Cryptogams signify key transitions of bacteria and fungi in Arctic sand dune succession
Juottonen, H., Männistö, M., Tiirola, M., & Kytöviita, M.-M. (2020). Cryptogams signify key transitions of bacteria and fungi in Arctic sand dune succession. New Phytologist, 226(6), 1836-1849. https://doi.org/10.1111/nph.16469
Published inNew Phytologist
DisciplineYmpäristötiedeEkologia ja evoluutiobiologiaEnvironmental ScienceEcology and Evolutionary Biology
© 2020 The Authors New Phytologist & New Phytologist Trust
•Primary succession models focus on aboveground vascular plants. However, the prevalence of mosses and lichens, i.e. cryptogams, suggests they play a role in soil successions. Here, we explore whether effects of cryptogams on belowground microbes can facilitate progressive shifts in sand dune succession. •We linked aboveground vegetation, belowground bacterial and fungal communities, and soil chemical properties in six successional stages in Arctic inland sand dunes: bare sand, grass, moss, lichen, ericoid heath and mountain birch forest. •Compared to the bare sand and grass stages, microbial biomass and the proportion of fungi increased in the moss stage, and later stage microbial groups appeared despite the absence of their host plants. Microbial communities of the lichen stage resembled the communities in the vascular plant stages. Bacterial communities correlated better with soil chemical variables than with vegetation and vice versa for fungal communities. The correlation of fungi with vegetation increased with vascular vegetation. •Distinct bacterial and fungal patterns of biomass, richness, and plant‐microbe interactions showed that the aboveground vegetation change structured the bacterial and fungal community differently. The asynchrony of aboveground vs. belowground changes suggests that cryptogams can drive succession towards vascular plant dominance through microbially mediated facilitation in eroded Arctic soil. ...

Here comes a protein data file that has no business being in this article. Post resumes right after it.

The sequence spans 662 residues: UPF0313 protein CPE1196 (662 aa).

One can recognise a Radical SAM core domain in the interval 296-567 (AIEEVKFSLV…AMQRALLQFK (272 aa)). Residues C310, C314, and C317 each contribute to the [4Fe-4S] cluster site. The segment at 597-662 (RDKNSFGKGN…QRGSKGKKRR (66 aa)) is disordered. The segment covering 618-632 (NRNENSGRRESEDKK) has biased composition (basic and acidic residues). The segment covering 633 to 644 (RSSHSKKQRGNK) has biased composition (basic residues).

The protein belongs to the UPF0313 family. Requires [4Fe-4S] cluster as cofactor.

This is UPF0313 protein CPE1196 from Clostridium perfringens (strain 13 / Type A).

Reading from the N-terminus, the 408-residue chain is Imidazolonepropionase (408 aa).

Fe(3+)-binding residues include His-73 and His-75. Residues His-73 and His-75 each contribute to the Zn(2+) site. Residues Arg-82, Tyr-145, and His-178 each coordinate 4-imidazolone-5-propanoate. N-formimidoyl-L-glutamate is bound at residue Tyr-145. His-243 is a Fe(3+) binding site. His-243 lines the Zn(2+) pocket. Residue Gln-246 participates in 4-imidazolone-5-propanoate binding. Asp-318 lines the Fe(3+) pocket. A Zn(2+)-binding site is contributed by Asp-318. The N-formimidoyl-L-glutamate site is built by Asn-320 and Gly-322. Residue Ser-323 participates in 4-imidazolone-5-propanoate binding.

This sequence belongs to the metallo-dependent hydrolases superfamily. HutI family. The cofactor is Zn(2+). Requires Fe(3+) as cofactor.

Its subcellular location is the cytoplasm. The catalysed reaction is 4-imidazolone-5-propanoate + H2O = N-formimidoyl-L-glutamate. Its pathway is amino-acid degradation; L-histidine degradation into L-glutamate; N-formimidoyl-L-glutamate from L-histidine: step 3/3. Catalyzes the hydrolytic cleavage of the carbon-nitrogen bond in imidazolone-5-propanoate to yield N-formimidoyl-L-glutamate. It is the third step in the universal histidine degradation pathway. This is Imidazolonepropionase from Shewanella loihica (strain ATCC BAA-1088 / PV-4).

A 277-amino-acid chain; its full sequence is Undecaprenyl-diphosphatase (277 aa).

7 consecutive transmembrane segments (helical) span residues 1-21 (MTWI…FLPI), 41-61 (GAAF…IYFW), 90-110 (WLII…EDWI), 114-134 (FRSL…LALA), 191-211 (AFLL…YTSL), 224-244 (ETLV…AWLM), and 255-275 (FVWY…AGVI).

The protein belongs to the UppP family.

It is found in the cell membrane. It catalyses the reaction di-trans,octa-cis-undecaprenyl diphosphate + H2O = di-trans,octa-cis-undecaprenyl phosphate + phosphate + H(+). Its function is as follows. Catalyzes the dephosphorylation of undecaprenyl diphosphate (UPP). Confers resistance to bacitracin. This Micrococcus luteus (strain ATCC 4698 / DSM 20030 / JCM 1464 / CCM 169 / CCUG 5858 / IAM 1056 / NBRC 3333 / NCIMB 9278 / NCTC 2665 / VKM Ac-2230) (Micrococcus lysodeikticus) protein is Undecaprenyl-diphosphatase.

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Related funder(s)Academy of Finland
Funding program(s)Academy Project, AoF
Additional information about fundingThis work was funded by Maj and Tor Nessling Foundation and the Academy of Finland (project 287545 to M-MK).
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